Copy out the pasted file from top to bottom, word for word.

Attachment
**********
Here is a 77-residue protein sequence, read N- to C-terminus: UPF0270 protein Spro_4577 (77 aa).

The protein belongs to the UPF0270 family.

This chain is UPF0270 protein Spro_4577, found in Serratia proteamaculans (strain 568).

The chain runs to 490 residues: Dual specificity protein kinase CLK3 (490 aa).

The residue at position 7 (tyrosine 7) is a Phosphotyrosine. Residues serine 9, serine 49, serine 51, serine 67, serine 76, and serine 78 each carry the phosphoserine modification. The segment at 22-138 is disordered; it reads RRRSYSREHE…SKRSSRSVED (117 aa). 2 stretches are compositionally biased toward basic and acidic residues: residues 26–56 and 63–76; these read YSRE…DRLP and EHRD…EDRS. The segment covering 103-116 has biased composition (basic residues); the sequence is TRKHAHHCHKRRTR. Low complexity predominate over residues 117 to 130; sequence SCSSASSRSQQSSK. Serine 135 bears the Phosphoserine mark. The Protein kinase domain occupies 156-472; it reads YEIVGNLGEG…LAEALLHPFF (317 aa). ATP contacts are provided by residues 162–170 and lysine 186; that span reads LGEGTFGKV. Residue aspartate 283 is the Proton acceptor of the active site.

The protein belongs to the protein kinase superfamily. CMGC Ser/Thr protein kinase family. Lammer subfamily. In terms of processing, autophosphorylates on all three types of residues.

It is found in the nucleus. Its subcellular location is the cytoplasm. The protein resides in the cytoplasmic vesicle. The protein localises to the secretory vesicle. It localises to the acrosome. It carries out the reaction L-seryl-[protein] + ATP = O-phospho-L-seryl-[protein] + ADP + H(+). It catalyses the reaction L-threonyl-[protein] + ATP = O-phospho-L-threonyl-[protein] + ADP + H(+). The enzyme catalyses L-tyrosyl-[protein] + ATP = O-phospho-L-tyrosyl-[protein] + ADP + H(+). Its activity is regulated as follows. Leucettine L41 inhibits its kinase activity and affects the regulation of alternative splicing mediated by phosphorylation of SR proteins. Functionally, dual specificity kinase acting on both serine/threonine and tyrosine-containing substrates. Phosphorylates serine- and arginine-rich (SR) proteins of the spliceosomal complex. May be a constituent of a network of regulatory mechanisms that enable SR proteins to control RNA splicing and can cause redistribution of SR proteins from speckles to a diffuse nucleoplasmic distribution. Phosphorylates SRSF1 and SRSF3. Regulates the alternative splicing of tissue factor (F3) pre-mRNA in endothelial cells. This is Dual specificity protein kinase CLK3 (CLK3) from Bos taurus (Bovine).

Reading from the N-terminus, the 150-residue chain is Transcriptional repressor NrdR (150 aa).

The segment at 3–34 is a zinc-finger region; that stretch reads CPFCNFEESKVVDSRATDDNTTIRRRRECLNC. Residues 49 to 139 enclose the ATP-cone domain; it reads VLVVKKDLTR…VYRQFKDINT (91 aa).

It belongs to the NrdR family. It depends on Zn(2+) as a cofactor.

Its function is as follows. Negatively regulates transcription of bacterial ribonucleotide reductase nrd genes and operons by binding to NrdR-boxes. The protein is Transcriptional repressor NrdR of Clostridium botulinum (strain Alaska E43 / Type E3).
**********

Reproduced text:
Here is a 77-residue protein sequence, read N- to C-terminus: UPF0270 protein Spro_4577 (77 aa).

The protein belongs to the UPF0270 family.

This chain is UPF0270 protein Spro_4577, found in Serratia proteamaculans (strain 568).

The chain runs to 490 residues: Dual specificity protein kinase CLK3 (490 aa).

The residue at position 7 (tyrosine 7) is a Phosphotyrosine. Residues serine 9, serine 49, serine 51, serine 67, serine 76, and serine 78 each carry the phosphoserine modification. The segment at 22-138 is disordered; it reads RRRSYSREHE…SKRSSRSVED (117 aa). 2 stretches are compositionally biased toward basic and acidic residues: residues 26–56 and 63–76; these read YSRE…DRLP and EHRD…EDRS. The segment covering 103-116 has biased composition (basic residues); the sequence is TRKHAHHCHKRRTR. Low complexity predominate over residues 117 to 130; sequence SCSSASSRSQQSSK. Serine 135 bears the Phosphoserine mark. The Protein kinase domain occupies 156-472; it reads YEIVGNLGEG…LAEALLHPFF (317 aa). ATP contacts are provided by residues 162–170 and lysine 186; that span reads LGEGTFGKV. Residue aspartate 283 is the Proton acceptor of the active site.

The protein belongs to the protein kinase superfamily. CMGC Ser/Thr protein kinase family. Lammer subfamily. In terms of processing, autophosphorylates on all three types of residues.

It is found in the nucleus. Its subcellular location is the cytoplasm. The protein resides in the cytoplasmic vesicle. The protein localises to the secretory vesicle. It localises to the acrosome. It carries out the reaction L-seryl-[protein] + ATP = O-phospho-L-seryl-[protein] + ADP + H(+). It catalyses the reaction L-threonyl-[protein] + ATP = O-phospho-L-threonyl-[protein] + ADP + H(+). The enzyme catalyses L-tyrosyl-[protein] + ATP = O-phospho-L-tyrosyl-[protein] + ADP + H(+). Its activity is regulated as follows. Leucettine L41 inhibits its kinase activity and affects the regulation of alternative splicing mediated by phosphorylation of SR proteins. Functionally, dual specificity kinase acting on both serine/threonine and tyrosine-containing substrates. Phosphorylates serine- and arginine-rich (SR) proteins of the spliceosomal complex. May be a constituent of a network of regulatory mechanisms that enable SR proteins to control RNA splicing and can cause redistribution of SR proteins from speckles to a diffuse nucleoplasmic distribution. Phosphorylates SRSF1 and SRSF3. Regulates the alternative splicing of tissue factor (F3) pre-mRNA in endothelial cells. This is Dual specificity protein kinase CLK3 (CLK3) from Bos taurus (Bovine).

Reading from the N-terminus, the 150-residue chain is Transcriptional repressor NrdR (150 aa).

The segment at 3–34 is a zinc-finger region; that stretch reads CPFCNFEESKVVDSRATDDNTTIRRRRECLNC. Residues 49 to 139 enclose the ATP-cone domain; it reads VLVVKKDLTR…VYRQFKDINT (91 aa).

It belongs to the NrdR family. It depends on Zn(2+) as a cofactor.

Its function is as follows. Negatively regulates transcription of bacterial ribonucleotide reductase nrd genes and operons by binding to NrdR-boxes. The protein is Transcriptional repressor NrdR of Clostridium botulinum (strain Alaska E43 / Type E3).